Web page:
Franklin Eller is the kind of man who’s a great breath of fresh air at a time many of us aren’t breathing much fresh air.
Eller is an 87-year-old retired Marine who is one of the oldest known survivors of the COVID-19 pandemic. He’s also going viral because of the fact that he’s talking about how the “Corps trains us to deal with adversity.”
According to WXIA-TV, the San Diego resident was released from Mayaguez Medical Center in Puerto Rico on Tuesday.
Eller was diagnosed after being in one of the environments where COVID-19 has bred: a cruise ship.
“I’m feeling great. And I was very fortunate to find myself laying here at the Mayaguez Medical Center,” Eller told CBS News’ David Begnaud earlier in the week.
“As you may know, I was evacuated from a ship; we were on a cruise in the Caribbean. And I was feeling pretty lousy about six days into a 14-day cruise. So I kinda let it go, and it kept getting worse and worse, and I had trouble breathing and I couldn’t walk very far. So finally on the third day, my wife convinced me to go down to the medical center. I checked in there; they saw I was in pretty bad shape, they did all the tests they could do; they didn’t have any of the virus tests.”
Then Eller saw the X-rays.
“Both lungs were just practically black and filled with infection,” he said.
Eller — who served in the Marines for 25 years, including two tours of Vietnam — was evacuated from the ship by helicopter and admitted to Mayaguez Medical Center.
“I have to say that I saw his chest X-ray from the cruise, and from that moment I knew that we were not dealing with a common pneumonia process. So that’s why we treated this patient from day one as a possible COVID-19 patient,” Dr. Monica Egozcue told Begnaud.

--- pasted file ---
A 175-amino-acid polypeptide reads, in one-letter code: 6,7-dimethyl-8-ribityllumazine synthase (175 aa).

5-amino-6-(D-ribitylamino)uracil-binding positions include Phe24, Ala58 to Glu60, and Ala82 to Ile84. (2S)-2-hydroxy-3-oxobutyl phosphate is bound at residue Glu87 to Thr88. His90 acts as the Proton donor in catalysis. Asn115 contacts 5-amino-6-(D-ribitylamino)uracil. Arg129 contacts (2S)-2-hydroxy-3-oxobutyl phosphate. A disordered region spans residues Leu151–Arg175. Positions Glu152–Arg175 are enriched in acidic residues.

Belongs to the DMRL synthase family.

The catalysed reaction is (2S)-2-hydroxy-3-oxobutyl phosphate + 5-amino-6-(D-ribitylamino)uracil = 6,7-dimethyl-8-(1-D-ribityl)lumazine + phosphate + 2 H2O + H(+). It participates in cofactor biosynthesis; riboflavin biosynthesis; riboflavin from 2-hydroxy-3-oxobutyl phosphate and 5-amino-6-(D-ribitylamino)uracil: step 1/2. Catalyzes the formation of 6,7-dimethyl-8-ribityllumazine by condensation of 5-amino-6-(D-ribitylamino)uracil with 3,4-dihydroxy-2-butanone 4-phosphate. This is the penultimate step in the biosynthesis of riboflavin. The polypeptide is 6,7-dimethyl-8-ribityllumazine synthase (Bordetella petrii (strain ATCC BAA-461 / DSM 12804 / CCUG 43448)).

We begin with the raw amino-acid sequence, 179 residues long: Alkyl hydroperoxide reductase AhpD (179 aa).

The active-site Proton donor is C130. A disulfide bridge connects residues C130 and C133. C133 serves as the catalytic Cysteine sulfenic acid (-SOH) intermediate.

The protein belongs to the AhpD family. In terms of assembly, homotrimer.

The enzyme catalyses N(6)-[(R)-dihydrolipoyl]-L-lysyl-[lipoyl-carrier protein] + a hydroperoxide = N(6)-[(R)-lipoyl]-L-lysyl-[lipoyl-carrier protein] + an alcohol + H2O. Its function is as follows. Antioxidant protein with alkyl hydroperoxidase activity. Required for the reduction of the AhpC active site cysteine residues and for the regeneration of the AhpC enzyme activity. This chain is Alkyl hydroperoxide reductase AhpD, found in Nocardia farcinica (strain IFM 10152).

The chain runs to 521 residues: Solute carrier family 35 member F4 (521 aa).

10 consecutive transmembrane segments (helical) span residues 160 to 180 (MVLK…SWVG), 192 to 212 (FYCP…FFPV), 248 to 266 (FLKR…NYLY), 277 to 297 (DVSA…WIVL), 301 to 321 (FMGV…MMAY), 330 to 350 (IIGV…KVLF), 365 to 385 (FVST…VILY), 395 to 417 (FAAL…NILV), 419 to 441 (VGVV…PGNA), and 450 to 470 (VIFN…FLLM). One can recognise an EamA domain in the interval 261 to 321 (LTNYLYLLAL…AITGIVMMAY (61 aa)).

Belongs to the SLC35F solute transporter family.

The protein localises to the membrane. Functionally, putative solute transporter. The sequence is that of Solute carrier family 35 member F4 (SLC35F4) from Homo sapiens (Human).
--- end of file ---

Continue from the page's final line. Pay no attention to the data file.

“When a patient has pneumonia, the findings on X-rays are called infiltrates,” she said. “So his infiltrates on the chest X-ray were more central, what we call perihilar. That’s not usual in pneumonia. Pneumonia usually affects a certain part of the lungs either the upper zone or the lower one. Infiltrates were located in the central part of the lungs, which is not common in the pneumonia process.
“So at that moment we had high suspicion plus his white blood cells were elevated, however, he had lymphodemia, which is found in these types of patients. … He was treated always like a COVID-19 case.”
Eller survived, part of which he attributed to his time in the service.
“I really owe my recovery to four things,” he said.
“First of all, the Marine Corps trains us Marines to deal with adversity. They teach us to adapt, overcome and continue the mission. That’s what I’ve tried to do every time I’ve encountered an adverse condition in my life, and with two tours in Vietnam plus other national emergencies that the Marines responded to, I feel that I can speak on the subject of adversity.
“The second one is my wife and my family back in San Diego in Humboldt County, California, for their love and support.
“Of course, we could not have done it without the hospital’s outstanding efforts.
“And finally, the grace of God. That’s what I have here.”
God bless you, Franklin Eller.
Eller is in the group most at risk here: He’s 87 with multiple health conditions. “I have emphysema, I have heart disease, I have a leaky heart valve in one lung, I have peripheral neuropathy and I have an irregular heartbeat,” he said.
And yet, he hung on.
This man exudes an energy. He’s given to his country and now he’s giving us all hope in the midst of the COVID-19 crisis. Even if the service toughened him up, we can’t say that he didn’t bring some mettle of his own to the equation — and that was from the grace of God.
Our hats are off to you, Mr. Eller. Here’s hoping for a lot more time for you.
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